Former gubernatorial candidate Tom Emmer's defeat might be taken as a face-losing occasion, facetiously speaking, for KFAN's Paul Allen.

They seem to have a separated-at-birth thing going on that has not escaped the notice of many -- including Emmer, whom I could not reach for comment, even though I've called three times, most notably on Monday, to the Republican Party of Minnesota.

Allen has seen it, too.

"The Emmers were out at Canterbury one day, and everybody had told him that I looked like him and everybody had told me he looks like me. So he came up and we snapped a bunch of pictures," said Allen. He and I talked when our paths crossed at Winter Park, not too long after I had tweeted about them looking alike.

Allen told me that for one of the photographs, the Emmers asked the voice of the Vikings to toss his head back and laugh uproariously, affecting a pose that made PA look the most like Emmer.

"He's prematurely gray. I'm flat gray," said Allen of what he considered their most prominent shared feature, their hair.

But they also look enough alike in the face that PA would have blended in perfectly in Emmer campaign literature showing that big family of kids.

"Really? He's better-looking than me," said Allen.

Not today. Based on the attractiveness of Emmer sons Bobby and Jack, who are younger versions of their dad, Emmer was probably better-looking a few pounds ago.

"It's funny to hear you say that," laughed PA. "Go after him." Ummm, not until I start hitting the gym again myself.

I had to own up to telling PA that I thought Emmer was carrying around way too much weight on the campaign trail because at the end of our face-to-face chat, the radio guy claimed to have been secretly taping our conversation.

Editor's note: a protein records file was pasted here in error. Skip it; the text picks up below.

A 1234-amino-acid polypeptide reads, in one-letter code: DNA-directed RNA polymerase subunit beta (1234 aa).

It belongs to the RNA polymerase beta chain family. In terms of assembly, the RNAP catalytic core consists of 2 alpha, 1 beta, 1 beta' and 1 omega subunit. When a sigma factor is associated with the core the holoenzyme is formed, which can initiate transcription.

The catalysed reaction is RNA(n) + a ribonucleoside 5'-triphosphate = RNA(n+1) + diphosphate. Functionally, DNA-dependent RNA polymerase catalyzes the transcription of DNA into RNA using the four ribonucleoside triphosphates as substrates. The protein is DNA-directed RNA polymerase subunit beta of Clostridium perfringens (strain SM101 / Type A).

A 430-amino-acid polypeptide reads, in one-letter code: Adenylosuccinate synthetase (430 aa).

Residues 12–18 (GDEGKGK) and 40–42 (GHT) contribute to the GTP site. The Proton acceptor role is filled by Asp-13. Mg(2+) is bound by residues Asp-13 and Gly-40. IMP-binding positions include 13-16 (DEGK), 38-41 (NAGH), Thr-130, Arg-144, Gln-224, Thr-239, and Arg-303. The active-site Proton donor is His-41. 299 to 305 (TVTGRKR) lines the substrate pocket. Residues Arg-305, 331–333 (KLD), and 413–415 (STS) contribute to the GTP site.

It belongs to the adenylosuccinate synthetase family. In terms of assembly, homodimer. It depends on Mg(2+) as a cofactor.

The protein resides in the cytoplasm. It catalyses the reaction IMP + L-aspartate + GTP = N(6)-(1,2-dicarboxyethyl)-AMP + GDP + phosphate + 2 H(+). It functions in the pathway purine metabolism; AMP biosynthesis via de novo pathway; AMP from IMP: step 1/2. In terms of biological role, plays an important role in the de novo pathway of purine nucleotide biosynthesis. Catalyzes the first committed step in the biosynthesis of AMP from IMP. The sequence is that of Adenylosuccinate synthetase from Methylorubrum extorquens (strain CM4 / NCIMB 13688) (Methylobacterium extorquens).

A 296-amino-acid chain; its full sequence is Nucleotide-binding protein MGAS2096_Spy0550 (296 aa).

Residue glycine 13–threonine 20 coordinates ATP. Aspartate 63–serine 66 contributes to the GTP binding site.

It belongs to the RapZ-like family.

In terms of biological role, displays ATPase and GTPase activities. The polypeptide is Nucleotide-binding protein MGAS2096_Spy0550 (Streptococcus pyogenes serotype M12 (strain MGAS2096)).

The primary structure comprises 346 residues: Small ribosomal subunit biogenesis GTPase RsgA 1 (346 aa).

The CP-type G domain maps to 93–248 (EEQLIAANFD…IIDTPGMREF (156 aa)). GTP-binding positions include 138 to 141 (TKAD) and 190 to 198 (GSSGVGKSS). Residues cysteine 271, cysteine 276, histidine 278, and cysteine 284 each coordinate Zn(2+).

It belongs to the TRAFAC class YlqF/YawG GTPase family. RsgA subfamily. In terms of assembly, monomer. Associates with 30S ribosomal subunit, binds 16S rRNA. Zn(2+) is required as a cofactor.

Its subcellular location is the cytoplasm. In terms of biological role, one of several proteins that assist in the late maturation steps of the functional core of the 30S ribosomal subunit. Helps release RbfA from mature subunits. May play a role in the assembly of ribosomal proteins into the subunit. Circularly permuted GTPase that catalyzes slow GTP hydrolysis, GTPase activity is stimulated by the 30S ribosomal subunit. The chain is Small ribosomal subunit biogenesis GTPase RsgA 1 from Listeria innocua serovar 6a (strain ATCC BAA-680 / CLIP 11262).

During our chat, PA also credited me with providing him with "a moment of clarity" when I videotaped him puffing on a cigarette outside the building where KFAN is located.

After that, "I slowed down," he said. But I seem to remember he promised to stop smoking for his kids.

Style notes

On Wednesday, by 6:19 p.m., I'd received a phone call and an e-mail about the unusual white jacket WCCO-TV anchor Amelia Santaniello was wearing on air.

If two people, one of them "Cindy in Elk River," called my attention to Santaniello's sporty anorak-style jacket, surely somebody contacted Santaniello?

"Yeah, I got an e-mail from a woman complaining about it," said Santaniello. "This is the thing: I need to check things out before I wear them on air. Sometimes it doesn't translate on the air. I should learn. I have to wear structured suit coats. Everything else makes me look huge and doesn't look as polished. Can't win them all, right?"

As a woman, wearing structured suits gets boring, so I give Santaniello leeway because she is after all a known fashionista. Sometimes they'll attempt articles of clothing the rest of us wouldn't.

My own personal fashionista, Jason Matheson, who is sartorially flawless, didn't have a problem with Santaniello's jacket. (Not even when she was standing. Thank goodness the viewer hysteria over them standing has subsided. You do know anchors have been standing during broadcasts FOREVER at ESPN, riiighttt?)

With Matheson busting me live on Fox 9 about the puffy sleeved blazer I wore last week, I probably should shut up about Santaniello's attire. In my own defense, had I noticed the pouffiness at the shoulders on that blazer, I never would have walked out of Ann Taylor owning it. It's not me, as Matheson pointedly noted on air.

"Puffy sleeves are in style," Santaniello said when told of my pain.

Sara Glassman, the Strib's fashion expert, said: "I love Amelia because she takes more fashion chances. She's definitely the fashion-forward person among Twin Cities female anchors. She's wearing white in winter, which is unusual here, but very in style."

To see the Santaniello attire for yourself, find the "Good Question: Should you mess with a classic" video on WCCO's redesigned website, where radio is apparently more important than TV and links are impossible.

In other fashion observations, "I do like Frank's tie," Glassman mused about Santaniello's husband and co-anchor, Frank Vascellaro. "I have noticed lately Frank is doing some more daring tie-and-shirt combinations, bolder patterns on patterns. I've been quite intrigued by them. It's quite impressive."

Santaniello probably picked them out for her husband -- although when Vascellaro pulled me aside to call attention to the fact that he was wearing the same famous-label shoes as millionaire restaurant creator Steve Schussler, who was present, Vascellaro insisted to me that he had chosen and bought those shoes all by himself.

C.J. is at 612.332.TIPS or E-mailers, please state a subject -- "Hello" doesn't count. More of her attitude can be seen on Fox 9 Thursday mornings.